First published by GroundUp
The organisation lists 17 health facilities in which essential medicines are lacking. The most commonly missing has the brand name Dumiva. It contains the antiretrovirals abacavir and lamivudine and is used to treat many adults who have developed resistance to, or cannot tolerate, other antiretrovirals.
The National Department of Health has confirmed that a global shortage of lamivudine has been reported by pharmaceutical company Mylan, which is contracted to supply the Health Department. The lamivudine shortage has caused stockouts of pills that combine lamivudine with other drugs, including abacavir and zidovudine.
But the TAC also found that other vital drugs were missing at some facilities. One facility did not have an antiretroviral pill frequently prescribed to new adult patients. This contains the drugs tenofovir, lamivudine, emtricitabine and efavirenz. Another did not have stock of the four-drugs-in-one-pill treatment for TB. Some were out of stock of antiretroviral syrups used to treat children with HIV.
Moses Makhomisani, the TAC’s provincial manager, said his organisation was “seriously concerned” about the shortages, which meant HIV targets might not be met. He was also worried that people may develop resistance or even get sick because of interruptions in their treatment.
Limpopo Health Department spokesperson Neil Shikwambana said there was a shortage of Dumiva in some facilities but the department had rectified the problem last week. When provided with the TAC’s list he said he would contact the facilities to confirm. DM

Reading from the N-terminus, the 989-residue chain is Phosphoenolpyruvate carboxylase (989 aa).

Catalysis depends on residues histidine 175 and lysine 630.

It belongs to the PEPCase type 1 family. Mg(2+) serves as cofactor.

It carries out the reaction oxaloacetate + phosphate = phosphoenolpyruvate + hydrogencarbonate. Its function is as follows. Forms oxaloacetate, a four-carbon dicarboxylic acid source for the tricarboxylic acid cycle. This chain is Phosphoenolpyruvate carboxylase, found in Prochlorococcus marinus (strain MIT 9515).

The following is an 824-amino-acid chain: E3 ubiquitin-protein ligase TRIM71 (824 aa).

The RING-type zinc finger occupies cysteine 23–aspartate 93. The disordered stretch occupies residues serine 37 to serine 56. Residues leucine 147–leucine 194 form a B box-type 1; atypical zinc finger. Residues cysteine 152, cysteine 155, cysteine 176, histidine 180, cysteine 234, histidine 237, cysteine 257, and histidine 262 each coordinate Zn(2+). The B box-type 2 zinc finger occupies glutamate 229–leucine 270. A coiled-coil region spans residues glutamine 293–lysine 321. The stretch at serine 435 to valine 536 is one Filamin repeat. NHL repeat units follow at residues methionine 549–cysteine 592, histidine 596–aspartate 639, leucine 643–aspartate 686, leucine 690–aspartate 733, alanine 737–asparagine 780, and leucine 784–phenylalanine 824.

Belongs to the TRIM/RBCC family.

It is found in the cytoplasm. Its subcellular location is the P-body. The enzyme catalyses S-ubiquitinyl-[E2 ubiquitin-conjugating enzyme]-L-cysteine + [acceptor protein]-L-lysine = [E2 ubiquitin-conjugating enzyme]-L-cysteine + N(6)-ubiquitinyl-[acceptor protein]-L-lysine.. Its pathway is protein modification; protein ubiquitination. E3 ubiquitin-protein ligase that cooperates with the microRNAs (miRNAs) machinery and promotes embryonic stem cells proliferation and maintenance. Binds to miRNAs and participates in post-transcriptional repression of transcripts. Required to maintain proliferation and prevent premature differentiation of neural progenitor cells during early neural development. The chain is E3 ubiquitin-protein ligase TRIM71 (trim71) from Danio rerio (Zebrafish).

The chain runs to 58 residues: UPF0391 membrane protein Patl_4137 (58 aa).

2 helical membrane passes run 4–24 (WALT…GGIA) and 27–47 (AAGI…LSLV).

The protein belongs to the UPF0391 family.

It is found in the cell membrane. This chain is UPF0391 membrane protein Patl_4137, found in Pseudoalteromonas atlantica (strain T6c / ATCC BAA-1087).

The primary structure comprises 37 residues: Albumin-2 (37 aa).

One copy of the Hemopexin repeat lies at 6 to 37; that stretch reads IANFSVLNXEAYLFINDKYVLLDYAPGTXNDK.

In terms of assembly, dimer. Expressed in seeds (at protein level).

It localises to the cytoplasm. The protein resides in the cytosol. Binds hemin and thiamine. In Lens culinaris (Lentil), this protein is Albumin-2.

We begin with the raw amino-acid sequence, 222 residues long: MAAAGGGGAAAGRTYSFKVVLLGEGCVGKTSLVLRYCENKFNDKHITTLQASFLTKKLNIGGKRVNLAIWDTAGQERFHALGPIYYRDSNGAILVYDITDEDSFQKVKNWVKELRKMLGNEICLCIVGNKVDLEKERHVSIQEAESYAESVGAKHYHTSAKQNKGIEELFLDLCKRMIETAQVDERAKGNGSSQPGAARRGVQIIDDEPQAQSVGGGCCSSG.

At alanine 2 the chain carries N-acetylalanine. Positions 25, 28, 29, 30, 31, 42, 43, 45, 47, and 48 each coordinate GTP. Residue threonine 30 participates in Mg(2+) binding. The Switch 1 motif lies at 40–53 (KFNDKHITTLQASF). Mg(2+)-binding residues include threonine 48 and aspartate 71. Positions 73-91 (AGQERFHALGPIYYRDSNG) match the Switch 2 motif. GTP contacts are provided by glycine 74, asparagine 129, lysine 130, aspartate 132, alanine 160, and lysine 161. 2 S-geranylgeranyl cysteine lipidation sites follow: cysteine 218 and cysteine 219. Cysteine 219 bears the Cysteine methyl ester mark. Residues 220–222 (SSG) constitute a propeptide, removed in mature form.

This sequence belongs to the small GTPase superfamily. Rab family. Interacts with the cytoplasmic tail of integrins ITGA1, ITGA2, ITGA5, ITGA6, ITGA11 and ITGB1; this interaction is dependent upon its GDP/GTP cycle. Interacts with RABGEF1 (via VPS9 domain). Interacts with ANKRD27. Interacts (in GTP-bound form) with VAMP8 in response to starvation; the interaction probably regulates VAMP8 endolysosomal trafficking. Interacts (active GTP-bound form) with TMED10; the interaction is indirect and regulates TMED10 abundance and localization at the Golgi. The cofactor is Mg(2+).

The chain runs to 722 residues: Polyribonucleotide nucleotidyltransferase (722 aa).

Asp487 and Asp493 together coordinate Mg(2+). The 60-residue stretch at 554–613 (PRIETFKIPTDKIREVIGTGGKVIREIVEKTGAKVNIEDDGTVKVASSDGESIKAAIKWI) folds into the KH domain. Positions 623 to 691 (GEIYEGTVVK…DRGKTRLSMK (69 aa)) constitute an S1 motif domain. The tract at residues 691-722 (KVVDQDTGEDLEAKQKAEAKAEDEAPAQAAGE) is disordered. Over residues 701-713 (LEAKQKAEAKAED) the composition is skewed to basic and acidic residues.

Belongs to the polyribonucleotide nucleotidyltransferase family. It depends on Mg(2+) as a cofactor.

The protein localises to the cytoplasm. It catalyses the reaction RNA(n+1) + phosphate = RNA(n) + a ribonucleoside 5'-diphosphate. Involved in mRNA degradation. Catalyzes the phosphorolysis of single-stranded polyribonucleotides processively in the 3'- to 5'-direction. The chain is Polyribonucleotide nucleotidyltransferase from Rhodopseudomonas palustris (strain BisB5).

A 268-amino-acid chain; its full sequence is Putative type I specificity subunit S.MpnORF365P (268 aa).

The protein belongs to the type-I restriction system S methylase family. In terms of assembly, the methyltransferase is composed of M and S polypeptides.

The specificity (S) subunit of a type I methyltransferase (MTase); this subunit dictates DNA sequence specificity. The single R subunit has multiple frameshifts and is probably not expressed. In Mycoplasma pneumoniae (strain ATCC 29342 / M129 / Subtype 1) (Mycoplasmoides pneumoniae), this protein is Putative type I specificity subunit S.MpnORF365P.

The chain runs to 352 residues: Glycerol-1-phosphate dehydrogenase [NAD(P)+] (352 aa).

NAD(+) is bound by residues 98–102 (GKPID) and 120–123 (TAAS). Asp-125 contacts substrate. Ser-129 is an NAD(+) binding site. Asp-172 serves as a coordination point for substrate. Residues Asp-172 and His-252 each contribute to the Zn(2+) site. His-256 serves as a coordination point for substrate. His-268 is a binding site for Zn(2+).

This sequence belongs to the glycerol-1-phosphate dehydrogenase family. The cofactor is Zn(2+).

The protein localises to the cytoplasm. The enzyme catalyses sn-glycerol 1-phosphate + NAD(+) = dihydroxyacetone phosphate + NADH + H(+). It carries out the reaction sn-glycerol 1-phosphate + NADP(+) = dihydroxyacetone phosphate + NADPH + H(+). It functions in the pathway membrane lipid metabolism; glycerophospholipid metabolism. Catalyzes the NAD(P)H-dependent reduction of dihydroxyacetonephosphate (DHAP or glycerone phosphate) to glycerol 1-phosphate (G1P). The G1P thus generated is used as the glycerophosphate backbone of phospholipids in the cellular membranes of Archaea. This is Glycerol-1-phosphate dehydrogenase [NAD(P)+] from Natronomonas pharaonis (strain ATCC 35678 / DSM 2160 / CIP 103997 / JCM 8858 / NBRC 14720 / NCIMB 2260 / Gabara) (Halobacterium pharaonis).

Lamivudine is the unsung hero of antiretroviral treatment. It was approved for treating HIV in the United States in 1995. It’s cheap, its patent expired long ago and it very seldom causes serious side effects. It has consistently been part of the ideal initial regimen prescribed to patients.
The causes of global drug shortages are mysterious. Accurate, transparent information is hard to come by. Mylan appears to be struggling to source the active ingredient for its lamivudine-containing pills (the active ingredient is lamivudine itself, but drug companies then have to process it into a useable form).
There are alternatives to it. In recent years emtricitabine, a very similar drug, has become widely used. But the Department of Health is expected to soon name a new initial regimen for first-time adult patients containing the three drugs tenofovir, dolutegravir and lamivudine. For most patients this is the best antiretroviral regimen yet developed; it has few side-effects, it is excellent at suppressing HIV and patients seldom develop resistant HIV strains when using it. It would be a setback to plans to make it widely available if lamivudine is difficult to obtain. DM
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